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Naming The Stars: Why do Celebs Choose ‘Weird’ Baby Names?

This article is written by a student writer from the Her Campus at U Vic chapter.

Moon Unit, Malibu-Barbie, X AE A-12. These aren’t characters from a fantasy or sci-fi novel; they are the names of real,living children with celebrity parents. 

When stars share the news of baby joy, we eagerly anticipate the details, including the name reveal. Sometimes, celebrities go for something conventional, but frequently, we aren’t disappointed as famous parents pick outlandish names! 

From Oonagh to Apple… ever wondered about the phenomenon of weird celeb baby names? I looked into the theories and history behind this bizarre trend. 

The History

It’s difficult to trace an exact beginning, but some suggest musician Frank Zappa, as an early pioneer of unusual baby names. Known for his eccentricity, Zappa didn’t hold back when naming his daughter. He and his wife, Gail, welcomed their first-born “Moon Unit” in 1967. Moon’s middle name comes from the idea that her arrival made the Zappa family a complete “unit”— pretty adorable! Moon was later joined by brother “Dweezil” (known as Ian Donald on his birth certificate), “Ahmet,” and baby sister “Diva Thin Muffin.”
Though their names may seem conservative now, this trend began with the baby boomer generation—a US study by San Diego State University showed a surge in unusual names in the 1960s and 70s. Author Pamela Redmond suggests this is because this was the first time people were concerned with being “cool” as youth culture rose.

The Theories

Celebrity names have remained unusual in recent decades. Jason Bateman and his wife Amanda Anka welcomed their daughter “Maple” in 2012, while Beyonce and Jay-Z introduced the world to “Blue Ivy” the same year. Of course, who can forget baby “North West,” the son of Kim Kardashian and rapper Kanye West? 

According to the New York Times, the reason famous people opt for unusual names could be their sense of individualism and desire to continue their legacy of success for future generations. Beverly Hills-based psychologist Jenn Berman suggests that among the famous, “There’s a sense of ‘I’m special, I’m different, and therefore my child is special and different.’” 

Celebrities are also often relatively wealthy, which might explain their willingness to “stand out from the crowd,” said psychology professor Michael Varnum in an interview with the BBC. He conducted research showing that people in better socio-economic conditions are likelier to choose uncommon names for their children. It makes sense that Hollywood, a mecca for wealthy people who want to stand out and gain success, would be a hot spot for unique names.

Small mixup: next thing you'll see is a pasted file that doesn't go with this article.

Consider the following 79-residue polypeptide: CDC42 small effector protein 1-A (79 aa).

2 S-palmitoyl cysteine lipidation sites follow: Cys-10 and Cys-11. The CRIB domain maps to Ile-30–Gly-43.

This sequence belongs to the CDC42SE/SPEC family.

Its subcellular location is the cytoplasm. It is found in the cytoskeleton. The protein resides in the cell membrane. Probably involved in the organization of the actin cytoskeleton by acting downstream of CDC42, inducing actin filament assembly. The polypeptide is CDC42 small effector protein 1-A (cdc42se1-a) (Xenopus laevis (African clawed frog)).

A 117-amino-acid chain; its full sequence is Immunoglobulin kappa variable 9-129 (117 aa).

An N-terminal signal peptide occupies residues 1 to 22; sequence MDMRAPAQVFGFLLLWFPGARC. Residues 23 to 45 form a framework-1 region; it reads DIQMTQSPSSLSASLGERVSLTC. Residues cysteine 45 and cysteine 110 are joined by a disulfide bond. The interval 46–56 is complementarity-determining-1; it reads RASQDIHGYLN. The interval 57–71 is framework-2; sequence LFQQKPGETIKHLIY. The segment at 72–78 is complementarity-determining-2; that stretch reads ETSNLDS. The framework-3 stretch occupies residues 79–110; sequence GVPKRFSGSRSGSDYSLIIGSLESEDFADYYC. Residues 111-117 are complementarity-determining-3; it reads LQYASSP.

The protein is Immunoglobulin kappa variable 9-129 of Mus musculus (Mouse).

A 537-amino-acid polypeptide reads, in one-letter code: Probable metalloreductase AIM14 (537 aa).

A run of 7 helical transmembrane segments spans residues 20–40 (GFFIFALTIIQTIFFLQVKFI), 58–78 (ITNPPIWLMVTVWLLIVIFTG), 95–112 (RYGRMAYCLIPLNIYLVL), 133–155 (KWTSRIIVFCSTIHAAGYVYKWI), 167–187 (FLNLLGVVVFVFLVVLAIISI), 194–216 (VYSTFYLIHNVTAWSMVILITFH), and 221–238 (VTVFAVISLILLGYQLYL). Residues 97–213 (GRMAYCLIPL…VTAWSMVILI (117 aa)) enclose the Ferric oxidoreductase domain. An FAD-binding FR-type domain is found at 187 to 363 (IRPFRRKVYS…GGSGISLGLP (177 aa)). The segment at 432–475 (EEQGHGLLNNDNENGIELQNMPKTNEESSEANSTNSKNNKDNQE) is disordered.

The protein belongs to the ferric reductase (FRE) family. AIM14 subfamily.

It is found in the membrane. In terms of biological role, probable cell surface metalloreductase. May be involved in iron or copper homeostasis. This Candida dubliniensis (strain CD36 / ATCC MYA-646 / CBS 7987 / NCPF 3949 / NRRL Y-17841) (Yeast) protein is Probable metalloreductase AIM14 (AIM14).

There’s also the idea that many professions that lead to fame—acting, music performance, even influencing and content creation—are creative endeavours. According to NBC, naming expert Laura Wattenberg suggests that choosing “weird” names extends this creative expression. 

Some might also embrace the attention that baby naming brings—influencers can use “baby name reveals” as content for their platforms. Trisha Paytas is never one to shy away from a trend, and she has racked up views on an episode of her podcast, revealing the name of her second baby, which is going to be Elvis. Rihanna’s partner, A$AP Rocky, also used social media to announce the name of their 1-year-old, RZA (pronounced riz-za). Alliteration runs in the family, as Ri-Ri and Rocky chose ‘Riot Rose’ for their daughter.

Wattenberg also told NBC News that the proportion of celebs opting for less common names was no more than in a general population sample. The media follows celebrities; when they choose an odd name, we might be more likely to hear about it, but regular people go for strange names, too. One New Zealand couple even lost custody after trying to name their baby “Talula Does the Hula From Hawaii.” 

Overall, many suggest that celebrities are just on board with a general trend in society, away from traditional names; according to one study in 1950, 30% of boys had one of the top ten names; in 2007, it was down to 10%- so modern baby names vary way more than in previous decades.

The Verdict

Names can do a lot for a person; they express individuality, can tell a story of our ethnicity or family history, or even be passed down from family members. Having an unusual name is one way for a kid to stand out—from birth! 

That said, when it comes to the children of the rich and famous, they may want to step away from the limelight, and a unique name might make it even harder. During childhood, David Bowie’s son was called “Zowie Bowie” but changed it to the much more ordinary “Duncan Jones,” so he could forge his path as a film producer without the weight of his dad’s name. 

One BBC article suggests that unconventional names can help us break traditional biases, such as allowing children to express their identity without the burden of a traditionally gendered name. As more Millennials and Gen Z-ers generally go for weird and wonderful names, celebs are just along for the ride!

Sarah is a 27 year old MA Art History and Visual Studies student at Uvic. She loves writing about art, film and music. When she's not busy blogging or studying she loves to dance, practise yoga, visit galleries and cook yummy vegetarian food!